CANUSA Program Activity Schedule: Master Plan for Coordination and Cooperation
- McKnight, M. E.
Program Leader - United States
- Buckner, C. H.
Program Leader - Canada
Call it what you wish--a "blue print," a "road map,"
a "master pl an"--the CANUSA Program Activity Schedule
serves several useful functions. With the Activity
Schedule in hand every investigator can see how his or
her work fits into the "big picture" and realize the
significance of that work to achievement of Program
objectives. Program Management finds the Activity
Schedule useful for soliciting and selecting proposals
for studies for funding and for making adjustments at
the component, national, and international program levels.
Furthermore, the Activity Schedule displays for
the CANUSA Joint Planning Unit (JPU).and the Joint Policy
and Program Council (JPPC) "who is doing what," progress
toward stated goals, and projected work in each Program
component for the remainder of the Program. In short,
the Activity Schedule provides the framework for coordination
of all research and development on spruce budworms
related to Program objectives and identifies opportunities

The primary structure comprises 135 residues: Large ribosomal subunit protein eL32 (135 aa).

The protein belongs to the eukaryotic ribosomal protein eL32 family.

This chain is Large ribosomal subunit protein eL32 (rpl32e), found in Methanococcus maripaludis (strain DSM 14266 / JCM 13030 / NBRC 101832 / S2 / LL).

for cooperation between all Program investigators
It is important to recognize that the CANUSA Program
Activity Schedule is a composite document assembled for
a specific purpose - display of the total CANUSA Program.
As such, it closely, but not exactly, reflects the programs
of each of the Program components: Eastern Canada
(ECAN), Eastern United States (EUS), Western Canada
(WCAN ) , and Western United States (WUS ) . Each component
may have much more specific and detailed working plans
which may look quite different from the Activity Schedule
Also, we emphasize that the Activity Schedule is a dynamic document. It will be reviewed and revised annually by
Program Management as part of the annual planning and
budgeting process. With the consent of the JPU and JPPC,
unproductive approaches will be abandoned, new approaches
may be undertaken, and goals will be refined in response
to uncertain outcomes in biological research and changing
needs and priorities in resource protection.
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